Belgium's 1st black mayor says country must apologise for racist past

Belgium's 1st black mayor says country must apologise for racist past

- Belgium's first black mayor calls for the country to apologise for its racist past

- Pierre Kompany is the father of famous footballer Vincent Kompany

- He said an apology would go a long way to atone for the atrocities committed in his country of birth, the Democratic Republic of Congo

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Pierre Kompany is Belgium's first black mayor. The Congolese-born 72-year-old also happens to be the father of Vincent Kompany - the football star.

In an interview with AFP, he spoke about Belgium's need to address its past, particularly in light of the anti-racist protests spreading across the globe.

While different countries grapple with their racist pasts and symbols, such as symbols of slavery in America and Europe, Belgium's protests have revolved around its former king.

Leopold II reigned over Belgium between 1865 - 1909 and while he was on the throne, some of the worst atrocities committed by a colonial power happened in his territory of Belgium’s central African territory now known as the Democratic Republic of Congo.

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Legit.ng learnt that the area was used to produce rubber from massive plantations which operated with extreme cruelty.

Historians estimate that as many as 10 million Congolese died as a result of the horrendous conditions imposed upon them.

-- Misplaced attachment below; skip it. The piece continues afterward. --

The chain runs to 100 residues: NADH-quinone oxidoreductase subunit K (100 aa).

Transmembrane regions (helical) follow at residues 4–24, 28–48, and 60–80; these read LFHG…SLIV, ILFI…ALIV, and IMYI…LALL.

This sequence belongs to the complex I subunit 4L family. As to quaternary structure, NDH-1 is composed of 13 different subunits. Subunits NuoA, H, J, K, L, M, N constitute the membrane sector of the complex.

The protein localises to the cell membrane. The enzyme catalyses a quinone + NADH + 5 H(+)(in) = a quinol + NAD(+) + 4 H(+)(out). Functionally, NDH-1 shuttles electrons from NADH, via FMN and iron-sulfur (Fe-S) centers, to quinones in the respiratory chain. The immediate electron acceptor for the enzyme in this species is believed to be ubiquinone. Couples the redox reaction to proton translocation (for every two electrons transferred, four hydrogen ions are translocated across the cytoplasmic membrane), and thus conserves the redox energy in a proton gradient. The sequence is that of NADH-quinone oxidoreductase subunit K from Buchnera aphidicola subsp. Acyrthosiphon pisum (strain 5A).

Kompany believes the statues that celebrate Belgium's racist past should be placed in museums and should have been put there years ago before activists started defacing and demanding that the symbols fall.

“No one would go into a museum to smash them,” smiles Kompany, who was elected bourgmestre or mayor of the Brussels suburb of Ganshoren in 2018 and represents the centrist CDH party in the capital’s regional parliament.
“If the state makes an apology, that would already be a lot, but if the royal family were to do so as well, it would emerge all the greater for it,” Kompany says.

Legit.ng previously reported that a statue of colonial Belgian king Leopold II had been removed from the city of Antwerp, Belgium.

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The statue was removed following Black Lives Matter protests in some countries in the world occasioned by the death of George Floyd at the hands of a police officer.

Under King Leopold II's reign, millions of people were murdered in the Congo Free State (today the Democratic Republic of the Congo).

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Source: Legit.ng

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